God, however, had a different plan. I was given the opportunity, through the English department, to go to Ireland in the summer before I began my senior year. It was an eye-opening, amazing experience. Each day was filled with exploration of new landscapes, new food and new people. I explored culture and literature in a new way. I found immense joy while I was there. I could see how God carried me through this time, bringing me to where I needed to be. However, after expanding my worldview, I returned to school less certain of where I wanted—needed—to be. I was still in love with my major, but graduate school now felt confining rather than freeing.
My senior year began with more questions about my future: What are you going to do with your life? What are your post-graduation plans? I cringed. I didn’t have an answer anymore. I began to feel unsure about all of my options. I began to feel extremely anxious. My thoughts constantly revolved around trying to figure out what exactly I was supposed to be doing in order to move along this path of life.
After about a month of this constant worry, I realized that this was not going to get me anywhere. But I felt as though God was silent. I felt abandoned. I drove to my parish and stood in the line for confession. The church was quiet and dim. The line slowly moved and soon my turn came. And so, I spoke with my parish priest about my anxiety about the future and my issue of trusting God. He was compassionate, and he wrote down a simple prayer on a piece of scrap paper and handed it to me. He said to pray it over and over as needed. The paper read: In His hands, in His time. I left the church knowing that I was about to embark on something new.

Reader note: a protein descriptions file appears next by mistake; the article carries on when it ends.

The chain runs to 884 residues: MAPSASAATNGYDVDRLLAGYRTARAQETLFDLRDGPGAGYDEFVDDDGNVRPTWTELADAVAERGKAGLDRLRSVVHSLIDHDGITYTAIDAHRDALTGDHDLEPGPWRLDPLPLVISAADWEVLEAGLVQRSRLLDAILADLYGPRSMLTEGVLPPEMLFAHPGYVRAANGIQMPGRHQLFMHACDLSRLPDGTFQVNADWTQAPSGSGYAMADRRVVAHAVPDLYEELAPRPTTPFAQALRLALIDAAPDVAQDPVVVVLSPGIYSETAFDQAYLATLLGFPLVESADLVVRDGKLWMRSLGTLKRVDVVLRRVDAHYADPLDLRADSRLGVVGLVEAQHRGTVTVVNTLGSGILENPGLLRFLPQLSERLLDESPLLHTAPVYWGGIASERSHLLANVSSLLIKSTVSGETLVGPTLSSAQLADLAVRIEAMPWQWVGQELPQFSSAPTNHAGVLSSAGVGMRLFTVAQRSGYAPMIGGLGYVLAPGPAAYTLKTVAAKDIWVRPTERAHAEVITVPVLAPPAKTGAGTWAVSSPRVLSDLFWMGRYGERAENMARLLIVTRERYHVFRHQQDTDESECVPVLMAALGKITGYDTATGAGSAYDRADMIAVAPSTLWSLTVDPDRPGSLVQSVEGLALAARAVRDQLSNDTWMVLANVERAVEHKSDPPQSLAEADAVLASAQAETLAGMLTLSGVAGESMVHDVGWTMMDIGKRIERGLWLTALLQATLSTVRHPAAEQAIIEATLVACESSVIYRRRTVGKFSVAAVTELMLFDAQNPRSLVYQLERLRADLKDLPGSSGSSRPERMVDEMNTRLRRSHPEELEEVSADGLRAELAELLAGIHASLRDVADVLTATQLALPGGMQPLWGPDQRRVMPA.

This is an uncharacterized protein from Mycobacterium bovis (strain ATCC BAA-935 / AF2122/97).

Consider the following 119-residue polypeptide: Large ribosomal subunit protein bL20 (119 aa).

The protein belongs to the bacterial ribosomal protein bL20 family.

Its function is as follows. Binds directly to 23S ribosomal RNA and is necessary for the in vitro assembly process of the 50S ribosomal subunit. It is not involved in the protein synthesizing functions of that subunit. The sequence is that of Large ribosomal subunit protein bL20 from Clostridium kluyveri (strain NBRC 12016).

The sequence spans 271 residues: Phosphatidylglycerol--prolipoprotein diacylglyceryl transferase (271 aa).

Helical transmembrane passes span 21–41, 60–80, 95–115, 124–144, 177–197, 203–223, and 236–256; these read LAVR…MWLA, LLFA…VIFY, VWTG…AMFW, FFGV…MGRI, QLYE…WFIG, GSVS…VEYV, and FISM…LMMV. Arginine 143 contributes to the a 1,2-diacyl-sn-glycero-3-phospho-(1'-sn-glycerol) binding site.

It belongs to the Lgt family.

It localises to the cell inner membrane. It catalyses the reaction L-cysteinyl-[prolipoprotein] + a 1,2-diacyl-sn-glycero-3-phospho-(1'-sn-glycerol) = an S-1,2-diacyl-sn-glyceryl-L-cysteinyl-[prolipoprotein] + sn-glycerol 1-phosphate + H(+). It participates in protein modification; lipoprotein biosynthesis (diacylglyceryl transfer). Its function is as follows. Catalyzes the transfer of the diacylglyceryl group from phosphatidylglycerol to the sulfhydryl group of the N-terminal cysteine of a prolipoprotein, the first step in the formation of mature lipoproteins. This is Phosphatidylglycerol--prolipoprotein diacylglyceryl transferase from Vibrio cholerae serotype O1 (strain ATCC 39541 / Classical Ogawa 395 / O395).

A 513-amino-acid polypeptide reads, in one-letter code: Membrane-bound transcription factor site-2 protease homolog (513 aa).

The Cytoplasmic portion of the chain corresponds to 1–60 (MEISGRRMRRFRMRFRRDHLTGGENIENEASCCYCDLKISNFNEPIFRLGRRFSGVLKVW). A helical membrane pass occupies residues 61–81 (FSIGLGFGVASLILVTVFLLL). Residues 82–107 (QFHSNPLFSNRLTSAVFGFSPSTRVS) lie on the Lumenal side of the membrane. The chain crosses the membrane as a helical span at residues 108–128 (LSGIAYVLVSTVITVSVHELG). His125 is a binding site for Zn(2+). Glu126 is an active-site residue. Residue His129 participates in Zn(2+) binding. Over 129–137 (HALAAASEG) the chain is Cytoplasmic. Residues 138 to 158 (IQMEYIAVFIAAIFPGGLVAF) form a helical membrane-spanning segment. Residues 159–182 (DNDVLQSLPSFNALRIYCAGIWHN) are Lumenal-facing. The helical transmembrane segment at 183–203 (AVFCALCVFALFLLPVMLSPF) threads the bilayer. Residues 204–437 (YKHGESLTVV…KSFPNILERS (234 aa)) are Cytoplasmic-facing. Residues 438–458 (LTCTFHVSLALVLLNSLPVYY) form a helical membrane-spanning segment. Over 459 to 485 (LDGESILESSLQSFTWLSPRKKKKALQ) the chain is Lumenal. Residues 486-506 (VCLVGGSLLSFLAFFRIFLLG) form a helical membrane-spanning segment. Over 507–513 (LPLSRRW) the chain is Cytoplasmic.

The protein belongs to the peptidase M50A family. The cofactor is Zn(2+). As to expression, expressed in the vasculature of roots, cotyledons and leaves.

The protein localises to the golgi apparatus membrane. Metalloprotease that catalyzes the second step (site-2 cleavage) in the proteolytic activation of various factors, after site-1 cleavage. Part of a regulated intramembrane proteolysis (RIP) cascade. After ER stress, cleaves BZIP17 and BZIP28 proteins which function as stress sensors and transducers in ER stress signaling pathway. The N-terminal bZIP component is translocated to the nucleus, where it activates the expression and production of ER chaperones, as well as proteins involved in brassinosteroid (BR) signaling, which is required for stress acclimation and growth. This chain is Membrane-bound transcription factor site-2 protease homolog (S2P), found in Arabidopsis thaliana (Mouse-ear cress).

Sitting in my car, I looked down at the piece of paper and began to pray this prayer. The church parking lot was empty, but I no longer felt alone. God’s loving arms surrounded me. I prayed this prayer over the next few weeks each time I felt the beginnings of impatience. I began this difficult task of learning to trust in God in a way that I hadn’t before. In his hands, in his time. The small scrap of paper that I was given eventually found a home in my wallet. I made a promise to learn how to trust without borders so that I may be where God leads.
In the months since I began to pray this prayer, I have had to accept that God’s time is certainly not our time. This issue of trust, and trust in timing, is one that I am learning to embrace each and every day. I still cringe at the question, What are you going to do with your life? But things are getting better. The Father is continuously holding me in his arms, encompassing me with his love. In hindsight I can see how God led me to where I am now. I have learned that even though God sometimes seems silent, he has not abandoned me and will never forsake me. He simply asks for my trust. I am looking forward to seeing where God leads me, in learning his plan for me, however long it takes.